Brexit & The Economy

As the sterling begins to improve, the stability returns to the UK’s financial markets leaving innumerous questions for many as to what the wider economic implications of Brexit will be.



The UK’s decision to leave the EU has resulted an economic impact in deciding the future success of the UK’s housing market.

UK is the fifth largest economy in the world, currently the sixth after the announcement of the referendum results and is expected to remain in its strongest position even post – Brexit.

UK’s economy has globally seen a decrease in oil, energy and food prices whereas, the consumer and spending growth has been consistently growing strong from March 2015 to March 2016.

Hence, London is expected to lead the country’s growth once again in 2016 with a predicted growth rate of 1% all over the UK.

On the job front, employment rates have set to reach 37 million by this date with education and health sectors rising above the growth chart.

As number of debates arise due to how Britain’s exit from the EU will affect the economy, was an important feature in both pre – referendum campaigns, but expert analysts have offered their own projections for the future of the UK’s economy.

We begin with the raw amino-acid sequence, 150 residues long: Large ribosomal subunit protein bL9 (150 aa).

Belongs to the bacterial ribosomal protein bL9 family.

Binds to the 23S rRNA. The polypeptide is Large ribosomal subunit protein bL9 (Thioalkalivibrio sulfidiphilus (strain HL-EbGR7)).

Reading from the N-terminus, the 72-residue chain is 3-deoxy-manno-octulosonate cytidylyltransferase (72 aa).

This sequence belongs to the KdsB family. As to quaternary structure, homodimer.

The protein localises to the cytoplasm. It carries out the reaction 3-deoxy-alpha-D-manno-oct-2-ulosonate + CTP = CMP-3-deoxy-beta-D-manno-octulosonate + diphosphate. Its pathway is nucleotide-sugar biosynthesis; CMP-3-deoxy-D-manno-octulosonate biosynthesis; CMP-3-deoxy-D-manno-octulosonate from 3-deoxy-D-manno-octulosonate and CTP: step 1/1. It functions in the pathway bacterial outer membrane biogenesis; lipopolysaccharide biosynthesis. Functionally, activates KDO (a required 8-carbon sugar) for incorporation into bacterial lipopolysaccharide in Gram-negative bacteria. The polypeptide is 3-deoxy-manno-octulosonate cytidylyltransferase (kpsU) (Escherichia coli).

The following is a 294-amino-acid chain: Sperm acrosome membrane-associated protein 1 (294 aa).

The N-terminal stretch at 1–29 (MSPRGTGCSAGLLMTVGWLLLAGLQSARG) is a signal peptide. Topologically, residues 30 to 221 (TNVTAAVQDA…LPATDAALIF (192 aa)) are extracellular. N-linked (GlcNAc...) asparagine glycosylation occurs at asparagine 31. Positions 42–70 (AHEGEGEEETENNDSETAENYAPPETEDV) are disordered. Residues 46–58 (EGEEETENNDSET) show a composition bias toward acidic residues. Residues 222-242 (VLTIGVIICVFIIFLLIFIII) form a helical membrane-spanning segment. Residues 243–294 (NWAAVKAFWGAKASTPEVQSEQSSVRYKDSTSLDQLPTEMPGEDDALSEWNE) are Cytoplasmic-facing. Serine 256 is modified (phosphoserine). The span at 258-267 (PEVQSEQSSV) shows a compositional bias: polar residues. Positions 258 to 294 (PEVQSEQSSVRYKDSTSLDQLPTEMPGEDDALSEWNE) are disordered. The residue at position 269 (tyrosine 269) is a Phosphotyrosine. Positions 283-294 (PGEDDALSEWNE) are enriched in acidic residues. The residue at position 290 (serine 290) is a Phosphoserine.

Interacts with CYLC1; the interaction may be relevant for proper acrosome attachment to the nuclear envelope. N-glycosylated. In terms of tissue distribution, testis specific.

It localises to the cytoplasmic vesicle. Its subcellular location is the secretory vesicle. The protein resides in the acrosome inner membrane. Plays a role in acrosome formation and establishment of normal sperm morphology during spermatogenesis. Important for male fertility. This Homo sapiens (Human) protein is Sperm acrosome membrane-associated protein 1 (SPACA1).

Open Europe, a non-partisan and independent policy think tank suggests two economic models that explains the extremes of where the UK might end up based on the discussion process.

  1. The first model suggested by the Open Europe proposes the UK remains an active element of the European market and not bounded by the four freedoms of the single market that is goods, services, capital & labor.
  1. The second model suggests that the UK becomes a part of the World Trade Organization rules to trade with the rest of Europe and redefine its trade position in comparison with the rest of the world.


If the UK abides to free trade and inherits a balanced approach towards the nation’s economic needs, the open market predicts the GDP to hike 1.6% by 2030, in comparison if the UK remained in the EU.






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